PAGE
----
You better be sitting down when you read this short but intense story about Harry, a cop who's gone through a bit more than he can handle.

This is really good stuff.

Frank Zafiro

Monday, 8 October 2012

Christmas Eve by Michael Connelly

This came from an ebook, purchased from the Kobo store, called "Angle of the Investigation" a collection of three short stories with Harry Bosch.

Connelly has a very clean way of writing that makes reading his stories effortless.

In this one Bosch investigates the death of a thief found in a pawn shop. There is also a touching side story about a saxophone found in the thief's apartment.

I've had the book for a while now; I'm glad I finally got around to reading it.
Michael Connelly

Michael Connelly's website is HERE

The eBook can be purchased HERE

Friday, 5 October 2012

The Bastard Mummy By Frank Zafiro

 One of the next generation of crime fiction authors that I keep an eye on, Frank Zafiro has a steady way of writing that is authentic and readable.

He's a talented short story writer with over 50 published in both paper and digital form.

Most of his novels and shorts are set in River City, a slightly fictionalized version of Spokane, Washington. (Ed McBain did the same thing with Isola, his fictional New York city.). I've often wondered why authors insist on creating new cities. Perhaps the actual city is missing key features the author(s) need or maybe it makes the writing simpler, in that you don't have to worry about putting a real business or neighborhood in a bad light; you can't offend anybody when describing a fictional place. In any case it's fun to read and its refreshing to have a story set somewhere other than New York or LA.

In "The Bastard Mummy" an artifact is stolen from the local museum. It's a straight ahead theft, no bodies present, at least no fresh ones, that relies on real detective work. Sure there is forensic work to help the investigation but this mystery is solved the old fashioned way, by interviewing the suspects, building a time line, hearing alibis and trusting instinct and intuition.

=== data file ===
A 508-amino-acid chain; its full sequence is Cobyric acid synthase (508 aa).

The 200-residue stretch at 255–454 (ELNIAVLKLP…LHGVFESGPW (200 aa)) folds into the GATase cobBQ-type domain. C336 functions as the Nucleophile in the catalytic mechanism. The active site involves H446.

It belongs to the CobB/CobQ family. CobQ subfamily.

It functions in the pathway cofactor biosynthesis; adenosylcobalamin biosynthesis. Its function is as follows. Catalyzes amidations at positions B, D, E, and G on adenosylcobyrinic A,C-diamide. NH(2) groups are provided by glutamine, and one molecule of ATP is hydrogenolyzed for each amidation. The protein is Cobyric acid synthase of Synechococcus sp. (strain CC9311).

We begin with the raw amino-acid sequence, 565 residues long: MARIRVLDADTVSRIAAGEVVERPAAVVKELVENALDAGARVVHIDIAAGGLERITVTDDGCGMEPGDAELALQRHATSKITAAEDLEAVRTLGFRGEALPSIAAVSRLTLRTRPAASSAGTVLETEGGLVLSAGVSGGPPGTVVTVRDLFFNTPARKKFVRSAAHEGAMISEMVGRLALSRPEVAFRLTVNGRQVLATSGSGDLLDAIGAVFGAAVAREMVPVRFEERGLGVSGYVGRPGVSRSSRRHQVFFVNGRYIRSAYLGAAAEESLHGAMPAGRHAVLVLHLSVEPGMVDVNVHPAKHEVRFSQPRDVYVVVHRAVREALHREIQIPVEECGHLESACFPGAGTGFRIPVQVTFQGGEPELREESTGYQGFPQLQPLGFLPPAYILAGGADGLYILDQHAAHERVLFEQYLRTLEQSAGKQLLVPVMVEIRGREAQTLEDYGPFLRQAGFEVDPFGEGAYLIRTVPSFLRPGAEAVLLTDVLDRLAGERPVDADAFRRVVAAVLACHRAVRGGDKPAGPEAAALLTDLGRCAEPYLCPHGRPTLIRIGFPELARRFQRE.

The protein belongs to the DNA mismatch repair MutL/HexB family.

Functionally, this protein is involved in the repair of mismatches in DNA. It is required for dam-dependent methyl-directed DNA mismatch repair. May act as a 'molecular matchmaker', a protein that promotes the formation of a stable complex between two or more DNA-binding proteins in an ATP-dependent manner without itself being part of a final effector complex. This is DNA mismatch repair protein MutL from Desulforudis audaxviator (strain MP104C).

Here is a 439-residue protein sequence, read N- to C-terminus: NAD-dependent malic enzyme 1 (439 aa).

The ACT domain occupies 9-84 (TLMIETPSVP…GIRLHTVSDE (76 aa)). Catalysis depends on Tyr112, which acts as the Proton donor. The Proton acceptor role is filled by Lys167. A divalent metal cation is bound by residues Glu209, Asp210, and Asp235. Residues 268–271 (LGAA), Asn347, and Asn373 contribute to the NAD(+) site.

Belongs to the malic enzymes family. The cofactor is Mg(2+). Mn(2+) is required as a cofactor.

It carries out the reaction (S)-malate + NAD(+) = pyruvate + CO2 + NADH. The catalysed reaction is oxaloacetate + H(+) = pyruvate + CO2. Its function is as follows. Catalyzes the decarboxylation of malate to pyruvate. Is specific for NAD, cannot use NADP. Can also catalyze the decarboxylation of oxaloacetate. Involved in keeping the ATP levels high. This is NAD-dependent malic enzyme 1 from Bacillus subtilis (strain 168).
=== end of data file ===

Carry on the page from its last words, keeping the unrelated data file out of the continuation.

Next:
I also liked the casual sense of humor between the two detectives. You really get the feeling that they've worked together for a while and that Zafiro is also familiar writing about them. Which give an over all sense of confidence from the author that comes through on the page. I felt like I was in experienced hands while reading it.
Frank Zafiro

Frank Zafiro's website HERE

You can download the story HERE

Wednesday, 3 October 2012

Burning My Masterpiece by Frank Zafiro


This one kept me guessing. Brian is in the middle of getting a divorce. He's suffering from the terrible emotions that come with it.

Through out the story we kept riding the emotional tides that were controlling Brian's thoughts and actions. We know nothing about Brian that would give us a clue as to how he'd react to his circumstances. I kept hoping he'd handle it better than he does.

I'm not going to lie, my heart skipped a beat and I had to re-read the last few paragraphs to make sure I'd read it right.

Zafiro has a wonderful way of letting you get inside the head of his character that understanding him is natural.

Wonderful, desperate, lonely, ...

Frank Zafiro

Monday, 1 October 2012

Find the Woman by Ross MacDonald

For a first effort and for its time, the story was pretty good; although the murder itself was a bit far-fetched.
Other than an unlikely MO the characters were well written and the story had any easy flow.  Lew Archer himself did not stand out much in this one.
This is the first Lew Archer story that was published in the June 1946 issue of Ellery Queen Mystery Magazine under his real name, Kenneth Millar.

Information on Ross MacDonald can be found HERE.